Tunnel idea is still alive as city narrows down list of rail crossing options

Crews work on the Central Subway Project in San Francisco, which will connect the South of Market neighborhood with Chinatown. The 1.7-mile, $1.6 billion project is scheduled to open in December 2019. Photo courtesy of the San Francisco MTA.

Daily Post Staff Writer

The city of Palo Alto may still consider burying the Caltrain tracks in a citywide tunnel, even though it would cost as much as $4 billion, City Council decided early yesterday (May 29) morning.

Council voted unanimously around 12:20 a.m. to keep 10 options on the table as the city inches closer to deciding how to separate the tracks from the four city streets they intersect.

Councilman Greg Tanaka said the tunnel option would reduce suicides and air pollution, though city Chief Transportation Official Josh Mello expressed doubts about the city’s ability to pay for it.

Councilman Greg Scharff dismissed the idea as financially infeasible.

“Everybody wants a pony, but it’s never going to happen,” Scharff said.

Palo Alto has lagged behind neighboring cities in planning how to adapt its rail crossings before the tracks are electrified in 2022 and high-speed rail launches in 2029, sending more trains up and down the Peninsula.

If the city does nothing, traffic will back up at the rail crossings every time the more frequent trains zoom through town.

At one point, Councilwoman Lydia Kou suggested the city contact Tesla CEO Elon Musk to see if his new Boring Company would take on the project.

Scharff said he and Councilman Adrian Fine had already talked to Boring, and that the company had said they weren’t interested.

Kou expressed displeasure at Scharff’s contacting Boring on his own without informing council of what he had been told before the meeting.

“Yeah, and you know what? That would have been nice if that was kind of something that was kind of communicated to the rest of us,” Kou said. “This is another communication problem that I find, that there are certain members that go out and speak to people that’s never communicated widely to everybody.”

City might need to take homes

A number of residents addressed the council about one of the most contentious issues about the massive project, the possibility that the city will invoke eminent domain to buy up homes near the tracks.

Some of the options to adapt the Charleston Road and Meadow Drive crossings could involve the city taking 30 or more homes.

Tanaka suggested the city commit to not invoke eminent domain but, Fine shot it down, saying it was “like saying ‘Let’s do these projects, but let’s not use concrete.’ It doesn’t actually work.”

Shikada said eliminating the option of eminent domain may keep the city from moving forward from any of the options. In some cases, the city could need to acquire a driveway whether or not the owner was willing.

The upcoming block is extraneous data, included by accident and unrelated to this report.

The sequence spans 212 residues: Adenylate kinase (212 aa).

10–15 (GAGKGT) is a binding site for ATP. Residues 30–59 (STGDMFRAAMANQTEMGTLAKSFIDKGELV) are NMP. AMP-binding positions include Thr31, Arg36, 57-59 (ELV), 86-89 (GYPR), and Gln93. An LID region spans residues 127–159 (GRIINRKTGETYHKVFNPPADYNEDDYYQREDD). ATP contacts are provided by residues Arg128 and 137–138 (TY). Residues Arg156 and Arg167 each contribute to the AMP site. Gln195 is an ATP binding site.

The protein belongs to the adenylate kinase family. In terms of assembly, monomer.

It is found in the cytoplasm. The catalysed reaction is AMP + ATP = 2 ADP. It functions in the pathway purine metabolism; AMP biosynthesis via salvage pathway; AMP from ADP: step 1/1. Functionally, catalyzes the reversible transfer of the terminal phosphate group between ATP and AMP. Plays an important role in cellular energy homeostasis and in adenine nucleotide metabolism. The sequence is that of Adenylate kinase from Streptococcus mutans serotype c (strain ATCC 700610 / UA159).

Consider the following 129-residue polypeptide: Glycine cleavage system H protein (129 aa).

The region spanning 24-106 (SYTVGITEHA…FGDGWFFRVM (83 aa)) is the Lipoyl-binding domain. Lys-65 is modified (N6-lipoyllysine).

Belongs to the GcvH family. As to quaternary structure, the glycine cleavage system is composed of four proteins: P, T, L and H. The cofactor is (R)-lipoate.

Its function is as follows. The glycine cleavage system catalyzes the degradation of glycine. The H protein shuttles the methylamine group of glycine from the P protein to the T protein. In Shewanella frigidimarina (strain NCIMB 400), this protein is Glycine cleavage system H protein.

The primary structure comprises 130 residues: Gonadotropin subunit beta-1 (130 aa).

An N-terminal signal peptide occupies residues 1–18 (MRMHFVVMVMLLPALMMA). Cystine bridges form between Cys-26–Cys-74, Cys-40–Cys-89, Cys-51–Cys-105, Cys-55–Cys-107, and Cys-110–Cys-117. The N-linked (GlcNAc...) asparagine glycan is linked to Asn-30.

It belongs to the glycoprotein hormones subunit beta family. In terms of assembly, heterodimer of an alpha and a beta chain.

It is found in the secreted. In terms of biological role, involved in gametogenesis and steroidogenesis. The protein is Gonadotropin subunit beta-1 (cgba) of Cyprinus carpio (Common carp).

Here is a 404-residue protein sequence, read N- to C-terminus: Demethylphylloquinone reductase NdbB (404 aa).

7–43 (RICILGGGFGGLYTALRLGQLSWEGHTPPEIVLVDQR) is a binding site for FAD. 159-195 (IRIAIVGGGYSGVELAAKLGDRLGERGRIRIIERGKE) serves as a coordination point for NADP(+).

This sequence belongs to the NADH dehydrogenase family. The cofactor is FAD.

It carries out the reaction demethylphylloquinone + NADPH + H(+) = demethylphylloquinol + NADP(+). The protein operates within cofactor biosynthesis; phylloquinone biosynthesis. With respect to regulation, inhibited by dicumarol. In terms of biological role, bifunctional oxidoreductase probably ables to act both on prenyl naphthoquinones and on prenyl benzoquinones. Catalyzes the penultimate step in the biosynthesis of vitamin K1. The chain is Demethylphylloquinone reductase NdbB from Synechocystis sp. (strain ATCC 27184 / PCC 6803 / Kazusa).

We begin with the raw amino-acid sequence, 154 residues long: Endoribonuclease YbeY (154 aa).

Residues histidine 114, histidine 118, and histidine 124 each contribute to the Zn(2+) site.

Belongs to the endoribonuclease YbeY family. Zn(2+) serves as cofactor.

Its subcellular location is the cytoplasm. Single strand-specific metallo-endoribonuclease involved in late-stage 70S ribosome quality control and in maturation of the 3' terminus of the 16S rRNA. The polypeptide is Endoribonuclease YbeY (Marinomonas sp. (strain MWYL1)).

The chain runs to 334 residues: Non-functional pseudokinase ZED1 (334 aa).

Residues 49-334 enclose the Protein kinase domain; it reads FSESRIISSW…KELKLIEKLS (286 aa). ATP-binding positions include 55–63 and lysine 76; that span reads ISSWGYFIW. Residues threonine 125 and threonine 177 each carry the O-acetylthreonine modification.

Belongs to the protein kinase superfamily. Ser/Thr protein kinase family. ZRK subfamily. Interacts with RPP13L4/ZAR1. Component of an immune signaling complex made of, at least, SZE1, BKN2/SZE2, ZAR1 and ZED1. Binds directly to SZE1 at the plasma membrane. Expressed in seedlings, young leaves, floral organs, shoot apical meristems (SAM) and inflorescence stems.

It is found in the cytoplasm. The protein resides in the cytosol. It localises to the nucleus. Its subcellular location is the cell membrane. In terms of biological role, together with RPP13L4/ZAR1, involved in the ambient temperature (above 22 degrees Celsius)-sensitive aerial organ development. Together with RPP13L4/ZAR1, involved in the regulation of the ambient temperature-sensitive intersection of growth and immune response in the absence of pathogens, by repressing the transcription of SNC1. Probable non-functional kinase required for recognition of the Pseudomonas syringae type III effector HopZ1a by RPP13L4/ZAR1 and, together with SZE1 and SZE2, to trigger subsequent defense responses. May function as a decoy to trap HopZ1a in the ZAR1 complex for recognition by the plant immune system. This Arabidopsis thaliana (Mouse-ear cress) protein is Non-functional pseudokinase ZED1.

“A single property owner could argue that the taking of their access to Alma Street, as an example, is unacceptable,” Shikada said. “We would put the project in the hands of a single property owner.”

Council won’t swear off eminent domain

Mello noted that some property owners willingly sell their homes, and that the city of Sunnyvale was strategically buying property from willing sellers to pursue their grade separations.

Council members Karen Holman and Cory Wolbach said they thought it was premature to nix eminent domain.

The motion to keep eminent domain off the table failed 4-2, with Tanaka and Kou supporting the motion, leaving the option available to the city.

Mayor Liz Kniss, Vice Mayor Eric Filseth and Councilman Tom DuBois recused themselves because they own or rent property near the tracks.

These are the options that the city is considering:

Churchill Avenue

At Churchill Avenue, the city may:

• raise the railroad and lower the roadway so the railroad goes over the street

• lower the railroad and raise the roadway so the street goes over the railroad

• block off traffic at Churchill Avenue and do one or more of the following: widen the Embarcadero Road under-crossing, add new traffic signals at the Embarcadero Road ramps, build a bike/pedestrian crossing at Churchill Avenue and/or build a Seale Avenue bike/pedestrian crossing to connect to Peers Park and the Stanford Avenue bike boulevard.

Meadow and Charleston

At Meadow Drive and Charleston Road, the city may:

• raise the roadway and lower the railroad so the street goes over the railroad and build a Loma Verde Avenue bike/pedestrian crossing to connect to the Margarita Avenue bike boulevard

• raise the railroad and lower the roadway so the railroad goes over the street and build a Loma Verde Avenue bike/pedestrian crossing to connect to the Margarita Avenue bike boulevard

• dig a trench or bore a tunnel for the railroad

• build a viaduct for the railroad to travel over the street

Alternatively, the city could dig a citywide, deep-bore railroad under the roadway tunnel with two new underground rail stations.